I think I know how to solve this. I should set up a routine for my weekends. Perhaps do something special. Maybe I should go out on the weekends too, although, I don't really like crowded stores and crowded places, but maybe I should go out anyway. If it helps fix my mood, then that would be a plus! I'll be thinking and trying to plan my weekends better :)
Do you have a difference between weekends/week days? I know that I've read that some people go out partying or staying up late on the weekends and then that triggers a mood episode for them.
I haven't written much lately as my mood has been more unstable. I've been feeling scattered and have been crying easily. I don't know if it is hypomania, or a mixed episode.... More on that soon, I hope!
Today I found Crazy Mermaid's blog and I have read most of her posts and enjoyed it immensely. Although I don't have a lot in common - I've never had a psychotic episode - it is still helpful to read about her feelings and experiences. The experience of having a mental illness is an experience shared across the entire spectrum of bipolar disorder, despite differences in symptoms and their severity. It helps me to read about what other people are experiencing.
When you have some time to read, be sure to check out all of Crazy Mermaid's blog posts. It is like reading an engrossing book. She writes about her involuntary stay in a psychiatric hospital, about the voices in her head, and her ongoing recovery.
There are just some days when I have breakthrough mood episodes.
Here's a recent account of one of them.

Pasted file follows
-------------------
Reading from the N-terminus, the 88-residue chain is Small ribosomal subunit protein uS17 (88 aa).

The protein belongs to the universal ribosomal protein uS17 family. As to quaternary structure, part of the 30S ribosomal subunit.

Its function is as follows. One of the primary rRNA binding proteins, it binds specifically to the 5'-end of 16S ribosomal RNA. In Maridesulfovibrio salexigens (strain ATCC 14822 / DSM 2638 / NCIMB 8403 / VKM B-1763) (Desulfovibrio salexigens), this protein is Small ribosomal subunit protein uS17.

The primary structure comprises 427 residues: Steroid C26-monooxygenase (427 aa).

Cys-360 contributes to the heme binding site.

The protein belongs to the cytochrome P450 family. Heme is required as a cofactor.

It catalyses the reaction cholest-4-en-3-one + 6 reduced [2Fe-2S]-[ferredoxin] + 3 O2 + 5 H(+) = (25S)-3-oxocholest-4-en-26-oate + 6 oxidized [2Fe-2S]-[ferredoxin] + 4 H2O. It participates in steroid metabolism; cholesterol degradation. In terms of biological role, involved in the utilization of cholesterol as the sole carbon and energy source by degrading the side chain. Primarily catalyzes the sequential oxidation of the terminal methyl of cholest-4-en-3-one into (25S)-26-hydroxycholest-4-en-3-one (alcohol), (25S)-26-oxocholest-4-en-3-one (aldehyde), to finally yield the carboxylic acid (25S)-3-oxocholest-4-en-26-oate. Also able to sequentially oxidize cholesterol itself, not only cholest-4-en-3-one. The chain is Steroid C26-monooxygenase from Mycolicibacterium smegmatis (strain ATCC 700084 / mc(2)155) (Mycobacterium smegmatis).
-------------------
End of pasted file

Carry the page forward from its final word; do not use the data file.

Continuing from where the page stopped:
I woke up, and rather than jumping out of bed and being my enthusiastic self, I wanted to go back to sleep. But I couldn't. So I got up.
My thinking was wrong. Not really bad, but minorly so. Worrying and thinking negative thoughts instead of thinking positive thoughts. Thinking thoughts that aren't rational and are really just kind of strange.
Waiting for the day to pass. Waiting to start feeling good again. Waiting until I can actually enjoy life again.
I only did some of what I usually do. I didn't do the dishes; instead, I let them pile up in the kitchen. I didn't cook any meals; instead, I heated up simple things in the microwave and ate out at a fast food place for dinner.
I didn't follow up on some work that I need to do.
I allowed myself to not do stuff. This is an important one. When you're sick, you don't do everything you would normally do, right? Well this is how I treat mental sickness as well.
I did do a few things to try to help my mood get better. I took a walk even though I wasn't sure if I really wanted to. I visited my mother-in-law, and her compaionship made me feel good. I didn't tell her about my moods, but I kept myself busy talking to her about what she was interested in, and focusing on her rather than me, helped.
I did take a magnesium, which sometimes helps, but its effect today was minor.
What probably helped the most today, actually, was laughing. I watched a show on TV called "The Middle" and this episode was particularly funny, and I just laughed and laughed. After that, I actually felt normal for several hours.
Talking to my husband also helped a lot. We tried to figure out why I was feeling this way. He had some possible ideas, but I really felt like it was just a chemical imbalance. I haven't been feeling stressed, and nothing really seems different than normal, except for my mood.
I accept the breakthrough episodes because they are usually short and manageable. The solutions that might prevent them might just cause other problems. Someday I might decide that I need to do something to better control my moods - and I'm open to that possibility - but for now, for a couple of days out of every month, the fact that I have bipolar disorder is all too obvious.